I first came across Claire Fountain and her work through our event with adidas—during which she co-led a group of women with OKREAL ambassador Uli Beutter Cohen in an intention based yoga session. Claire—founder of Trill Yoga and passionate mental health advocate—is carving out a spot in the wellness world that is more about raw feelings than raw vegetables. Despite training as a clinical therapist, she’s big on vulnerability and being open about the fact that she too is a work in progress. I love Claire’s approach to her work, which is less ‘yoga as a fix’ and more, ‘yoga is a tool in addition to doing the work.’ ‘The work’ being dealing with the messy stuff beneath your warrior pose, and working on your warrior within (I also love seeing her call out commenters on the gram, it’s gold). Claire and I spoke about the balance of inner and outer confidence, the difference between resume and eulogy goals, and how a cumulative view of success leads to more perspective, and more peace.
“I have always thought for myself, which led for me always working for myself. I never thought that what I did for a living encompassed my whole identity. So when people ask what I do, it’s hard to answer—but it’s all within this realm of knowledge and exposing people to knowing more. I’ve accepted being nerdy.
‘I’m educated and I educate’ is a big part of it. Being active on social media, I think about providing something of substance in an otherwise pretty void and vapid space. I now have a platform and with that I think comes a social responsibility to use it positively. Plus there are things I think are really important to communicate, so I use the space that way. A lot of the work I do right now is around mental health. That’s what I’m the most passionate about. The more presence I developed on social media, the more I thought, ‘We don’t need another workout, we don’t need another 22 yoga poses to be relaxed—we need a self-worth revolution, we need to feel good about ourselves before everything else.’ The rest of it is just icing on the cake.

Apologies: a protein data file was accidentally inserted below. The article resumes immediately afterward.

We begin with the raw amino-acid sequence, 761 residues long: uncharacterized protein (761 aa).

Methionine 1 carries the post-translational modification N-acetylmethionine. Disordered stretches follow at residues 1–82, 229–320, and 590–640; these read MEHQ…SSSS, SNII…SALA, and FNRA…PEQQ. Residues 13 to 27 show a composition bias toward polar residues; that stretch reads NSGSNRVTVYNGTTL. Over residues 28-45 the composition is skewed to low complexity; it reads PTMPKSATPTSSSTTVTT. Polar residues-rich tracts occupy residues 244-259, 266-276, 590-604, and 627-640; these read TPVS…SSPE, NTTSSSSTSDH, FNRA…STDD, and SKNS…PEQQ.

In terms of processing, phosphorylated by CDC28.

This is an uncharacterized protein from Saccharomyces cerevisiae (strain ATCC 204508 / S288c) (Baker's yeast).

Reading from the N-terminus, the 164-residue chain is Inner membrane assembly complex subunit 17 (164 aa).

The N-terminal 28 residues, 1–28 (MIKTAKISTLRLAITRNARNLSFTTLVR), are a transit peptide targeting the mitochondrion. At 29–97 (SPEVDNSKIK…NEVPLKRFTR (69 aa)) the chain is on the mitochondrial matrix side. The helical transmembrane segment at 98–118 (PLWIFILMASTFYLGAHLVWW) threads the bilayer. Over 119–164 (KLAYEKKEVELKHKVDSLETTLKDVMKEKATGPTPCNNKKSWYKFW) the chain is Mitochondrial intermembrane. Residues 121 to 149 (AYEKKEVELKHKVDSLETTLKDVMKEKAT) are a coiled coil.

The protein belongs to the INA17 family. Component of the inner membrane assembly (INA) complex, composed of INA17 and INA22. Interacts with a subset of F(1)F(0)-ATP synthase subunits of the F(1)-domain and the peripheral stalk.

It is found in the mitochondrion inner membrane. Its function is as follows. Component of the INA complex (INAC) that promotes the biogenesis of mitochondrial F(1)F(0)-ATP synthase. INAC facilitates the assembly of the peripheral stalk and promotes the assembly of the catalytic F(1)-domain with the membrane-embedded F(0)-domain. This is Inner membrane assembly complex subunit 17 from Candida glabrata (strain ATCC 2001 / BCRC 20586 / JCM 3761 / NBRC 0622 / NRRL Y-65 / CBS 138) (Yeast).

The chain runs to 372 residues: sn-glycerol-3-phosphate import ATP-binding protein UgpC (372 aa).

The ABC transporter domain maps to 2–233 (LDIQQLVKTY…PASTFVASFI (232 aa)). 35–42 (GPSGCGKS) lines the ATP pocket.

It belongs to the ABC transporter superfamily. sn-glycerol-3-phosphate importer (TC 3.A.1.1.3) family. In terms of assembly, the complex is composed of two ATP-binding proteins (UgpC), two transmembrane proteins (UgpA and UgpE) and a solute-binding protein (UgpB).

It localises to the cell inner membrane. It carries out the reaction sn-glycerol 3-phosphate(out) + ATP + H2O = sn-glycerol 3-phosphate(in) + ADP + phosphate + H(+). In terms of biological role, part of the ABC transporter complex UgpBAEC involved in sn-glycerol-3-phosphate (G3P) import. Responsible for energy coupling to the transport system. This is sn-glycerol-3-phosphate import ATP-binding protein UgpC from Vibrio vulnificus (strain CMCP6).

As someone who doesn’t have the stereotypical slim ‘yoga chick’ body, I got pushed into the body positivity space early on and it just wasn’t connecting for me. I started realizing that we can’t just think that our bodies look good, we have to believe that we ARE good. On social media, confidence seems to only be validated if it’s externally recognized. It’s not real unless other people see it and can comment on it—when I don’t think that’s what true empowerment is.
Empowerment is about: can I make decisions that are good for me?
Do I get out of toxic relationships? Do I go out for the jobs I want? Do I have the confidence to pursue the education that I want to pursue? Can I be the type of mom I want to be? Though bodies are dope, true empowerment is deeper than bikini pictures. I think social media makes it seem as if: if a woman doesn’t post about it, is she really confident? Which I think is a mixed up view.
I was in therapy when I was young, so I’ve always had a running narrative of analyzing things from a mental health standpoint. I also had a terrible eating disorder in high school which is how this whole career path started to some extent—the combination of those two things helped me learn that life is precious. Having that mindset helped me figure out what kind of jobs were going to work for me and which ones weren’t. I learned what triggered my anxiety early on—and decided that I don’t have the energy to do things that don’t make me feel good.